Wednesday, April 24, 2013

A Step Forward?

Here's something interesting.

I did some crappy parenting tonight.  Wait!  Don't leave!  That's not the interesting part!

So yeah, the Winemaker was out all evening.  This is in the interest of Papa Sanity, which we are all in favor of.  At least in theory.  Until I'm home alone with the kids all evening.  Then it occurs to us that Papa Sanity might be slightly less important the Mama Not Killing The Kids. 

Dinner went okay.  Dishes even went okay.  The first melt-down was when Linden had to come in from playing outside, but could hear her brother on the trampoline at the neighbors.  (There's more to that story, but the short version is, they're not both allowed over there at the same time, and it was his turn.)  She was standing by me weeping.  "Oak is having fun, and I'm not!" I pointed out that while SHE was over there bouncing on the trampoline, Oak had been doing dishes, so really, she still was coming out ahead, but the weeping continued. 

I know I'm supposed to support my children in experiencing their big emotions.  I do better at this with some emotions than others, and some days I just do better or worse at this in general.  Today I was feeling rather impatient.  Her heartbreak and sense of exclusion was real, but my grumpy interior voice said, "Whininess."   So after a few minutes, I told her to take her shoes off, because obviously she was over tired and just needed to head to bed.  I still maintain that this was truly part of the problem, but I also know that being sent to bed early is an absolutely horrifying concept to her.  She refused to take off her shoes.

Pay attention here.  I started to wrestle her shoes off her feet, but I stopped myself.  I took a breath and (as) calmly (as I could) told her again to take them off.

"Please wait, Mama, I'm trying to calm myself down!" she replied.


I'll move on to an hour later.  We're all inside, teeth are brushed, stories are chosen, and Oak suddenly decides to blow his nose onto Linden's nightshirt.  Chaos ensues.  Defiance.  (His.)  Tears (Hers.)  Overreaction. (Mine, OF FREAKING COURSE.)  Ten minutes later, I'm holding him forcibly in my lap in his newly torn-apart bedroom while she weeps under the blankets in her room.  He laughs, a jeering sound, at her tears.  The first time, that had egged on my overreaction.  This time I concentrate really hard, and instead of crushing his bones in my fury, I deliberately relax my grip.  I rest my cheek against his head.  I take a huge, slow breath.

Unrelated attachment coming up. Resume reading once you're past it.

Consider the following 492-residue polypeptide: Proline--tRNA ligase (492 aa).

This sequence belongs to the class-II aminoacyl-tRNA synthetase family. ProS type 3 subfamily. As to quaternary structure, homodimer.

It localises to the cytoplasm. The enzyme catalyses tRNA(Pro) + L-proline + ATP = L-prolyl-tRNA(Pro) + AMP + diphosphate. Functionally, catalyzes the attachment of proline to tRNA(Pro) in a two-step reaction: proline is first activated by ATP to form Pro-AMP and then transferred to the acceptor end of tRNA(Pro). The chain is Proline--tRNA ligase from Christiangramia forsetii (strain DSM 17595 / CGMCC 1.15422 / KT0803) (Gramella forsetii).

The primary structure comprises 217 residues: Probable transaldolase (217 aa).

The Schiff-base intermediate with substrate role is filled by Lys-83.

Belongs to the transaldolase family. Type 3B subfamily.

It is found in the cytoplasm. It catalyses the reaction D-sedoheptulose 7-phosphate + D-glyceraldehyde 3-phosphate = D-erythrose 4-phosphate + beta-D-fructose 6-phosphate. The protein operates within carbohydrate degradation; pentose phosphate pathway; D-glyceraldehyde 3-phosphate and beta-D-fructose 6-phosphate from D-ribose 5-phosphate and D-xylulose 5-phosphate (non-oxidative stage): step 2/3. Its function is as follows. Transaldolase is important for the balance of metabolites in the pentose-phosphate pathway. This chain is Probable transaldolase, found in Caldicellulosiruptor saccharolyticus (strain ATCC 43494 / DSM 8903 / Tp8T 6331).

"Mama?"  he says in a quiet, conversational voice.  "Can you help me calm down?" 


What do we see here?

First, that my kids even have the concept that when they're all wound up and upset, they have the right, the responsibility, and the plain ol' a-bility to calm down--that's amazing.  How did they learn that?  Are we doing something right?  And they were able to articulate it too.  I'm still kind of stunned.  Both times, the other kid wasn't within ready ear-shot, so they both came up with it independently.  Wow. 

Next, that both kids moved to that place the INSTANT I took a step toward calming myself down.  Downright freaky how aware they are of my emotional state.  And very, very powerful to see what that allowed them to do. 

If I had much left in me, I'd try to come up with a wise statement about how the crappy parenting moments are the ones I can learn from, the gift of imperfection, blah blah blah.  But I still kind of wish I hadn't dumped his drawerful of t-shirts on the floor when he refused to get one out to loan his sister in lieu of the snotty one.  And that I'd given her a hug instead of a threat when she was sad.  But given that I suck (no, seriously) I guess I'll have to settle for at least having paid attention and noticed the good thing. 

No comments:

Post a Comment